The Brazilian frogs aren’t even the only venomous amphibians.
When attacked, Iberian ribbed newts push out their own ribs so that spikes on the ends

jab a predator with toxin.

The Iberian ribbed newt image www.pythonjungle.com

The Iberian ribbed newt widens its ribs to push out spikes Wolverine-style and nick predators with the venomous tips. Though the newts’ toxins are less well studied, researchers think the animals may employ a similar venomous strategy to that of the hylid frogs.

Poisonous organisms take a more passive approach, often lining the skin or other surfaces with toxic chemicals. Poisons can either be brewed from scratch inside the animal or acquired through diet.

Cane toads naturally secrete poison they make in glands behind their ears.

canetoad identification image www.pythonjungle.com

Meanwhile, poison dart frogs generate a highly poisonous alkaloid skin coating they derive from munching on ants. Mama frogs pass the chemical on to tadpoles via egg sacs, so if you take a young poison dart frog out of its natural habitat, it will actually lose toxicity.

Having to digest unsavory foods to survive may be what drove some organisms to evolve poisons, which are primarily used to defend against predators. “If this provided some protection against predation, you can see how this could favor the evolution of systems to actually concentrate the toxins in the skin rather than dispose of them,” explains Kyle Summers, an evolutionary biologist at East Carolina University.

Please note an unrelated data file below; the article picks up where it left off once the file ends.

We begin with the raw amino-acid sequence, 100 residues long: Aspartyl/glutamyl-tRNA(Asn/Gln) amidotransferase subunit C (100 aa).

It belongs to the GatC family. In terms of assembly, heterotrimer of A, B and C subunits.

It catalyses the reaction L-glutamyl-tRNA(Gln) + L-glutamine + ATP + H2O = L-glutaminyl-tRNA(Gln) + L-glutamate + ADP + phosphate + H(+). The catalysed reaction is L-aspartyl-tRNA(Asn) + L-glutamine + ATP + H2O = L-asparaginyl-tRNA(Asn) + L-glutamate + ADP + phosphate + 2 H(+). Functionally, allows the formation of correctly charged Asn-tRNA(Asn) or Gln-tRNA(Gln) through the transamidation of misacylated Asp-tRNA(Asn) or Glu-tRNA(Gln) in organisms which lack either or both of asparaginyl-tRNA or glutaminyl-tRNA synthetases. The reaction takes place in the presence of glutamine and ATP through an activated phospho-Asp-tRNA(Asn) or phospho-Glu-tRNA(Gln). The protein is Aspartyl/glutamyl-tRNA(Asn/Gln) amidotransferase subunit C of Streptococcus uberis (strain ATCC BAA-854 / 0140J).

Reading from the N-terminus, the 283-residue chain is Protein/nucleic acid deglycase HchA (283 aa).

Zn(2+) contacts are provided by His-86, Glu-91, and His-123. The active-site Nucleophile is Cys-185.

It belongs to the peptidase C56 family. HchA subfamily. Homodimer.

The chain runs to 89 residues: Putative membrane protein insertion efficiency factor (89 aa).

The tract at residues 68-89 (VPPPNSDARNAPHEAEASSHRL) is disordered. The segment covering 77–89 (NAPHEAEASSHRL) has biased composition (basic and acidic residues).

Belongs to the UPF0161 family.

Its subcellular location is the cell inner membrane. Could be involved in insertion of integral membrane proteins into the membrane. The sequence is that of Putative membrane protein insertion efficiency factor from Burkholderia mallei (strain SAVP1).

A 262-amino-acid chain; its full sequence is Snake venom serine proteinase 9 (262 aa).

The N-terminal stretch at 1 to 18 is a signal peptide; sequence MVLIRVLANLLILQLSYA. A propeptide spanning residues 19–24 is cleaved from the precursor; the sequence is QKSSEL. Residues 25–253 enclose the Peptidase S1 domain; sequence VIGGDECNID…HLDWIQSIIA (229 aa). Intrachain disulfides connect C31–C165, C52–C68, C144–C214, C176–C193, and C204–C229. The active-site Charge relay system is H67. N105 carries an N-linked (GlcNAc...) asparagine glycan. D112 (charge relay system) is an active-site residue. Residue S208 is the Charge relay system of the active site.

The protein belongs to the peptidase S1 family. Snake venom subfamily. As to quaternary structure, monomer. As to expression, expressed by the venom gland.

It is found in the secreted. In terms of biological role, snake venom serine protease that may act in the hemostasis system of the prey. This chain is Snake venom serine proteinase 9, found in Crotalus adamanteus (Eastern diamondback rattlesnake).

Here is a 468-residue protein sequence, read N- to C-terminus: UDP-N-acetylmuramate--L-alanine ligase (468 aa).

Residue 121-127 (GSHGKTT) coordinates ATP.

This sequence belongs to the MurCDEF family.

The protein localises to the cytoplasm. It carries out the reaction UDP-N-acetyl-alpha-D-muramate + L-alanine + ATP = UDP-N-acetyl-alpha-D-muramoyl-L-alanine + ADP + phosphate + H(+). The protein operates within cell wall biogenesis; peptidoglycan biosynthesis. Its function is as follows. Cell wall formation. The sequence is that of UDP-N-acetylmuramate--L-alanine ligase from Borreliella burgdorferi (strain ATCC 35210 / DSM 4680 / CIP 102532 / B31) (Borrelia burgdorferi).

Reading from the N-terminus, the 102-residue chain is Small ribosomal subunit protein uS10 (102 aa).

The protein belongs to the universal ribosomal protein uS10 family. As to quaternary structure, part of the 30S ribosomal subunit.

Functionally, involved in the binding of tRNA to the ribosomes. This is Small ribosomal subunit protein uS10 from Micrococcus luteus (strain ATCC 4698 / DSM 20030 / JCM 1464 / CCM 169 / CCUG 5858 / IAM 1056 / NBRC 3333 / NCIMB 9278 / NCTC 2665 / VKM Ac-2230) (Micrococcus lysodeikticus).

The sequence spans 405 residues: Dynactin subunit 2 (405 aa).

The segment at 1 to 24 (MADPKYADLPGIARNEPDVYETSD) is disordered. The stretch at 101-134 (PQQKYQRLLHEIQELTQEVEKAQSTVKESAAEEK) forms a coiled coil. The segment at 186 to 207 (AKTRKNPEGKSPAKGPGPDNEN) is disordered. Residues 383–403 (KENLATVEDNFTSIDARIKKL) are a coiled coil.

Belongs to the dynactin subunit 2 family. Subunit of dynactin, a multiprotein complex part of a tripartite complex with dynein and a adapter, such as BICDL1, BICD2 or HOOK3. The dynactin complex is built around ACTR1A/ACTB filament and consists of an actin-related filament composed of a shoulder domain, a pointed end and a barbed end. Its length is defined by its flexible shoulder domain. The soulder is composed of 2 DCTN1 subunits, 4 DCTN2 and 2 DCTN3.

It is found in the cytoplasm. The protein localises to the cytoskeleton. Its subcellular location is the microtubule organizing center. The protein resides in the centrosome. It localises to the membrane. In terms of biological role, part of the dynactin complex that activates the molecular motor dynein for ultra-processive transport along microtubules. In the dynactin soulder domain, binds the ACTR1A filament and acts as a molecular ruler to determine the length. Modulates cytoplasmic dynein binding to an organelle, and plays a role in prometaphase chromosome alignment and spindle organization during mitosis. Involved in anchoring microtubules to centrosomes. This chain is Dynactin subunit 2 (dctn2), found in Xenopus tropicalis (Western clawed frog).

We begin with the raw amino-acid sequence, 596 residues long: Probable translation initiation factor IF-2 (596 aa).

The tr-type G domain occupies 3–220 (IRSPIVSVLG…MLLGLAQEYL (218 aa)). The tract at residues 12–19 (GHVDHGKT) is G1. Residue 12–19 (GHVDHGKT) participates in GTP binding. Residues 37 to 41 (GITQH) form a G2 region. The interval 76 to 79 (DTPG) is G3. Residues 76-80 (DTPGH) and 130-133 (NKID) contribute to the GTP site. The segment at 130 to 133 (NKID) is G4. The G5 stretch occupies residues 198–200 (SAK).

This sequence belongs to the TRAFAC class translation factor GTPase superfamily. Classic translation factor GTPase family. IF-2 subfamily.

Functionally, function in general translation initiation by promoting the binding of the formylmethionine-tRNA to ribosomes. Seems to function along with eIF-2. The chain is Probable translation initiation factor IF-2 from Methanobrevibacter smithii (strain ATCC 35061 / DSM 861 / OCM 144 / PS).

Venoms have popped up on roughly 30 separate occasions across the tree of life, estimates Fry. Most derive from perfectly normal enzymes. For example, spider venom originated from a harmless hormone—the spider version of insulin. One way that can happen is when the gene for a common protein in one organ gets duplicated. The copy mutates and eventually shows up somewhere it’s not supposed to be—like the salivary glands in snakes. When the creature then bites prey or defends itself against a predator, the tweaked protein might be slightly toxic to their opponent. Over time, evolution favors the venomous members of the species and the enzyme evolves in potency.

In the case of the venomous frogs, both species were discovered in the 1800s, but they had hopped under the radar until now because no one had previously taken an in-depth look at their biology.